clearcut-East-Bay-hills-Jack Gescheidt


From:                    [Name redacted by Million Trees]

To:                          EBH-EIS-FEMA-RIX

Subject:               Berkeley Hills

Date:                     Friday, June 14, 2013 11:52:35 PM

I am a resident of Berkeley, California. I oppose the use of FEMA funds to cut trees in the Berkeley and Oakland Hills. I am an environmental science teacher at Berkeley High School. We know that these trees provide important habitat for many kinds of wildlife, and cutting them down will not prevent fires. Clear-cutting in the Berkeley and Oakland Hills is a very bad idea. It may cause mud slides, destroy the landscape, harm wildlife, destroy hikers’ aesthetic enjoyment of our wildlands; the planned use of pesticides is unconscionable. Please do not fund any of this clear-cutting. It is a waste of money, will not prevent fires, and will cause harm.

From:                    [Name redacted by Million Trees]

To:                          EBH-EIS-FEMA-RIX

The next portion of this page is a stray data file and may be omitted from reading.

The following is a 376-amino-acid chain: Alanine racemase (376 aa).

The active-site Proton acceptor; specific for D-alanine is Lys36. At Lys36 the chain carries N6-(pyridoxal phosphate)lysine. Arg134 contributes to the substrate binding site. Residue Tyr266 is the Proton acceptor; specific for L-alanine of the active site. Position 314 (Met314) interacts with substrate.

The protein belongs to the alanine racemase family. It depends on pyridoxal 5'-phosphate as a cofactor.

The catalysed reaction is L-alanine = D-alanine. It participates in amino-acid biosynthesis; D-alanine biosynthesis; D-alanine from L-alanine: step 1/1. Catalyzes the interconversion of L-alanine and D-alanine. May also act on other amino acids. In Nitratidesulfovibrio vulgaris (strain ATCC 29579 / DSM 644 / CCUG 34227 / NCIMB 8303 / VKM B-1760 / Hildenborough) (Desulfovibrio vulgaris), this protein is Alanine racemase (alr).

Subject:               FEMA “fire hazard reduction” NO!!!!

Date:                     Friday, May 17, 2013 11:45:15 AM


As a trained wildlands firefighter, I am familiar with the management techniques of wildland fires. Clear-cutting is not one of them. I could potentially support implementing a permanent firebreak of the standard size: about the width of a road. Cutting more than that is unnecessarily destructive, and destroys natural heritage which belongs to our children. Applying herbicide is likewise completely unrelated to standard, approved wildlands fire management, and presents unknown environmental dangers. I recommend consulting the county fire department for their recommendations, which based on my experience, will likely consist of bringing out a CCC or convict crew to cut a firebreak seasonally.